While we gain goodness like this, in people connecting physically and intellectually, consider that the more compelling wins will come from further connecting at the heart, passion to passion.  Is your culture competent to nurture its mad scientists, artists, and sculptors?  Does it allow time for the creative process to take hold?  Do these ideas jibe with what you consider practical in managing the top and bottom lines?

For more on the topic, and about the love that goes into a mother’s butter cookies, please see:

Creativity: A Dialogue with Oliver Uberti.

© Michael C. Simonelli, onthegocio.com, 2013

1-Minute Assessment: Quality Gates

Take today’s 1-minute assessment

  1. Does your IT organization have a standard naming convention for its quality gates? (e.g. DEV, QA, End-2-End, UAT, PRE-PROD, other)
  2. Do the delivery teams abide by those?
  3. Do the various functions who have a stake in the gates, like release managers, testers, and those who provision environments, subscribe to the same standard and coordinate their activities so?

Did you answer NO to any of these questions?  If so, you might be seeing some thrash across a handful of service and process areas that you can fix, relatively quickly, for good return.

© Michael C. Simonelli, onthegocio.com, 2013

The year the Valley embraced sustainable food innovation

Richly informative piece on innovation in the food industry


“The food industry is broken,” says Josh Tetrick, a 32-year-old entrepreneur who’s creating plant-based egg replacement products that could one day disrupt the global egg industry. His 11-month-old company, Hampton Creek Foods, is working out of a food lab in the South of Market area of San Francisco, just a few blocks from Internet startups like Twitter, Zynga and Airbnb. During a tour of the lab this week, Tetrick’s lovable golden retriever, and unofficial company mascot, Jake, was parked good-naturedly on a bright red couch in the lobby, underneath a photo of Bill Gates eating a muffin made with Hampton Creek’s egg-free baking product. It’s a feel good sort of place.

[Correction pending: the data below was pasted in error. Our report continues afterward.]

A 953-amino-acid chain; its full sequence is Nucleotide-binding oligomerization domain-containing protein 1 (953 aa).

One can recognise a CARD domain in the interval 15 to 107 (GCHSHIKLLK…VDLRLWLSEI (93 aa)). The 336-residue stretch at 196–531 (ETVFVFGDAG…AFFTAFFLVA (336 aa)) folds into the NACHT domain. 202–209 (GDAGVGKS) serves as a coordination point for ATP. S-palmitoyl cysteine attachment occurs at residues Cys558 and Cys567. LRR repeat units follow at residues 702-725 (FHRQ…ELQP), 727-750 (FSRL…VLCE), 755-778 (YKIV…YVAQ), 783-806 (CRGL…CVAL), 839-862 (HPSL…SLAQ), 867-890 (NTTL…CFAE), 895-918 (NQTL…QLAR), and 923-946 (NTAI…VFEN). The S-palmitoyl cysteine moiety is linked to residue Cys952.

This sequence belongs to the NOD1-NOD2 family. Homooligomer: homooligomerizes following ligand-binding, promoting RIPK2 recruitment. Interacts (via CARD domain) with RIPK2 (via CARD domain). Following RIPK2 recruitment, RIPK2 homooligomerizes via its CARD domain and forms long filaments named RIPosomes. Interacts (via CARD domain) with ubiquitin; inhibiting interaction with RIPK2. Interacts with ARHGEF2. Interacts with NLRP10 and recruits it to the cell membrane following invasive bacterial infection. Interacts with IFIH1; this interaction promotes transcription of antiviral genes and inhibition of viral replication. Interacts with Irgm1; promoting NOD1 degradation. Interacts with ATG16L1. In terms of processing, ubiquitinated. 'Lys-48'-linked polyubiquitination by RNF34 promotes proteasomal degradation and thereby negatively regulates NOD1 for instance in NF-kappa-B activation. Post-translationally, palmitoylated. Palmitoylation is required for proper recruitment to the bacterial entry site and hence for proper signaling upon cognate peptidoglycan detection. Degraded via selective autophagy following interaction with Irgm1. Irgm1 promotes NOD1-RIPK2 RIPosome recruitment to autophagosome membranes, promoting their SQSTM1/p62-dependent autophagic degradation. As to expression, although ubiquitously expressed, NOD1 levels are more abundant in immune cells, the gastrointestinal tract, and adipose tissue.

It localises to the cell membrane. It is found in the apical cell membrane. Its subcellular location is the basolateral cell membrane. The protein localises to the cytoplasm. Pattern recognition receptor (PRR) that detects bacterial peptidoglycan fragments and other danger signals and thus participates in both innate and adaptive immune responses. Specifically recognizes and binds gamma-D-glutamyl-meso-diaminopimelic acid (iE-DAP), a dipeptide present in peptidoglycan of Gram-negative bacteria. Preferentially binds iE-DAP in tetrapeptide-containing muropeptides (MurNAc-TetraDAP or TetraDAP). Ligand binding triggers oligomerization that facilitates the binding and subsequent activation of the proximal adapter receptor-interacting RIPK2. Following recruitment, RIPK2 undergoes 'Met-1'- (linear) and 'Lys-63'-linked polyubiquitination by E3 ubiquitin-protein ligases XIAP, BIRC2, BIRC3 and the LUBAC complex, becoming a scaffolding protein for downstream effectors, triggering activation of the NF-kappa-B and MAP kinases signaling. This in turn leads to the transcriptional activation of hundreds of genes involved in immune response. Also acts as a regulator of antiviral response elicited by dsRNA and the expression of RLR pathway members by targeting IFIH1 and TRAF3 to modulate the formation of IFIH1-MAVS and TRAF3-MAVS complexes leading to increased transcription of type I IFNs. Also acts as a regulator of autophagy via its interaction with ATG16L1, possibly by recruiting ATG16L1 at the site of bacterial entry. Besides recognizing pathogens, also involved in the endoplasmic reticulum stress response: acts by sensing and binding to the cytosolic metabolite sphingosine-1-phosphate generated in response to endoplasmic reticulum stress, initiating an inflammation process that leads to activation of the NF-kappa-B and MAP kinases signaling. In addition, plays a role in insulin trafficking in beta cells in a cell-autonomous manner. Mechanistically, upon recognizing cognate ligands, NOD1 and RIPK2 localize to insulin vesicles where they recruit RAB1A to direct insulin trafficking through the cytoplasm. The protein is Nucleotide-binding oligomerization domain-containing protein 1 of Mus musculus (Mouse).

In the culinary lab

In Hampton Creek’s lab, Tetrick’s staff of 19 — armed with a combo of science degrees, chef experience and food industry chops — are obsessing over eggs. What gives an egg — the result…

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What would you do with 1000 square feet?

You’re given 1000 square feet of real estate in your business’s headquarters, and have the financial resources to build it out and staff it as you please, as long as it becomes a major hub of activity for IT and the Business.  You need to make it a place that buzzes, where things get done.  What’s the plan?

© Michael C. Simonelli, onthegocio.com, 2013

Slide show from Reid Hoffman: The Start-up of You

I am sharing today a slide show offered by Reid Hoffman to commemorate a year in print for the The Start-up of You.  Consider as you view the show, the potential for extending Hoffman’s ideas beyond the person, to small communities in the organization, to the collective You.  Hoffman says, “The last year has continued to demonstrate how work and careers need a new entrepreneurial mindset for everyone, not just entrepreneurs.”

Pour a beverage – hot or cold – and find some time to enjoy the slide show.